Constructing an Advanced Manufacturing Workforce at Volvo

IndustryWeek Magazine recently interviewed Sean Glennon, president of Volvo Construction Equipment for North America. He had many interesting and relevant thoughts on how his organization goes about building an advanced manufacturing workforce. There are plenty of lessons that can be applied to Oklahoma’s small and medium-sized manufacturers.

“Cross-functionality” is a phrase that surfaces several times in that conversation with Glennon. Looking at his career, it’s easy to understand why. He’s that golden type who can fluidly move between front office and operations. “If you go into a functional area [from a front office role], you’ve got to work with the people in a positive, constructive way and learn and listen a lot because you don’t come from that area,” Glennon told IndustryWeek. “So I’ve always tried to do that. It’s helped me perform at the level that I do today.”

In 2009, he was promoted to head of Volvo CE’s Shippensburg, Penn., plant, which produces wheel loaders, compaction equipment and paving equipment. Two years ago, he moved to his current role, where he’s made cross-functionality a priority for his 1,000+ employees with in-house and outside training.

We can’t always hire the interns we train, but it’s our intent to prepare them. Because you never know how that may be returned to you. They may end up working with a supplier that we work with. They could end up working for a dealer or a customer.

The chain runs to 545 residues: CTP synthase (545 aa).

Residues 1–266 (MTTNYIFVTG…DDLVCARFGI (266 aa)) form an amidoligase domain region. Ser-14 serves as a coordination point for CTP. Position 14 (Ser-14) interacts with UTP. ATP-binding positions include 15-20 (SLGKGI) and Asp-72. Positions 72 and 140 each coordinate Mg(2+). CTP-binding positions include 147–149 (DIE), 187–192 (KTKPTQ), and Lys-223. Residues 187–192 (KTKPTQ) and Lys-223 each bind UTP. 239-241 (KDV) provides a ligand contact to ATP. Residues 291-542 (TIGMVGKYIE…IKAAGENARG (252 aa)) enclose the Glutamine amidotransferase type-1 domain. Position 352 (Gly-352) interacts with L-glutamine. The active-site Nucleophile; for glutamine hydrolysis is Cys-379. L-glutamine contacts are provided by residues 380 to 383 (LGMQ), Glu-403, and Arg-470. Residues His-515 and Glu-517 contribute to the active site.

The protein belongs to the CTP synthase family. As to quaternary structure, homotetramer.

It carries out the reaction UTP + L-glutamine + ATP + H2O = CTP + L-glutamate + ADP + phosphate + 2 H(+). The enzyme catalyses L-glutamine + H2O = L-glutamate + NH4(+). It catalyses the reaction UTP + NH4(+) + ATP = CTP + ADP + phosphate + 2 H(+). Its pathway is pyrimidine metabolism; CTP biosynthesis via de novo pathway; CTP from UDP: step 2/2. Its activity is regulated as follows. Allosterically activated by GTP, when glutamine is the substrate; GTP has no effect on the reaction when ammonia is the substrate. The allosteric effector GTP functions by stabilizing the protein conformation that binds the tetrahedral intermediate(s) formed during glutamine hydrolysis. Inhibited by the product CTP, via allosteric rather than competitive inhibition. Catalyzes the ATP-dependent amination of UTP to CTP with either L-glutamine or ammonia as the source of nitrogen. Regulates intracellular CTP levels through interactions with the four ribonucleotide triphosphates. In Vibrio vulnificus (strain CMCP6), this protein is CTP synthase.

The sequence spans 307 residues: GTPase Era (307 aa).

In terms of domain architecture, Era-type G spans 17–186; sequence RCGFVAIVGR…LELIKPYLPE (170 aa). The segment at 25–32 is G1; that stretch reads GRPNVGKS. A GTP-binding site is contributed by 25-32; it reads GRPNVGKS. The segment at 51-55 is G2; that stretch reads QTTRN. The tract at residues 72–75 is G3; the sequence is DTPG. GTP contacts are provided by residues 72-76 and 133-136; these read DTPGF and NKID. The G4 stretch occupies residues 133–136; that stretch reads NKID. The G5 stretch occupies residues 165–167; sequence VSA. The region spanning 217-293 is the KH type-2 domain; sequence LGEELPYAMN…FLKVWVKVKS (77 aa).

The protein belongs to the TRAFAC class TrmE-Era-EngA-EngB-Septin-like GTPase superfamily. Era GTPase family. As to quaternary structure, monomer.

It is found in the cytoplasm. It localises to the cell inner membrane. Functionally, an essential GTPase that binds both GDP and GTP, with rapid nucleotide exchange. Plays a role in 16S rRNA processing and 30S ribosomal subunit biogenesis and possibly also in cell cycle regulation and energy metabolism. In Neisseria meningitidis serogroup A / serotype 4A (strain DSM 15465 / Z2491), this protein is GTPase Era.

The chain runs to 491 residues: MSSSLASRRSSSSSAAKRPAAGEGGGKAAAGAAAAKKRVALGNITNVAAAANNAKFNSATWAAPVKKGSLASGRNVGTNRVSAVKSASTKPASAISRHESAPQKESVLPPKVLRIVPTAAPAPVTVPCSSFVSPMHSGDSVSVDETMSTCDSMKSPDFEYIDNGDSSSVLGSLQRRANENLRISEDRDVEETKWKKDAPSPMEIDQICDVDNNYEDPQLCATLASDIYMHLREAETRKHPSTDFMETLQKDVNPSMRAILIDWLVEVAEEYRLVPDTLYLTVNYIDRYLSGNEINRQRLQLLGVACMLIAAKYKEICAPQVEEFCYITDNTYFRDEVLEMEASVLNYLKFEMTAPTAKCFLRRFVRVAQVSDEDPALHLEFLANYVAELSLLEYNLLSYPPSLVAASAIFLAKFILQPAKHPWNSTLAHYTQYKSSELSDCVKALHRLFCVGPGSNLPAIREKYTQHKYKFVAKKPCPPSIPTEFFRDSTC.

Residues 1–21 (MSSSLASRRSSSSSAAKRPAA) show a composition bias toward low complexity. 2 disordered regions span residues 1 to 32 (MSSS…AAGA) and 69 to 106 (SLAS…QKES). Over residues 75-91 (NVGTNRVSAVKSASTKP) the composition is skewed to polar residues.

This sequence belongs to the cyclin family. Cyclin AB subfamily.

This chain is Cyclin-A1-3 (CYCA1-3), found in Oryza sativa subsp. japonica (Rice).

We also have a pretty healthy relationship with some of the technical schools in the counties near our facility. We helped develop the curriculum and provided some tooling and fixturing. They learn not just how to weld or assemble, but also some lean manufacturing methods and principles.

I think the skills that are becoming more and more required are those related to electrical systems and electronics. Things are becoming more automated, more robotic, more software-oriented. That’s already begun. You can see it in the products, but that’s also part of the manufacturing process.

In the past few years, our investments have been in material handling automation, next generation robotics, welding and dry machining. We have a lot of programmable machining centers. We have robotic welding. We have a lot of AGVs to move materials. Those types of things are just going to become more prevalent.

Click here to read the entire IndustryWeek interview.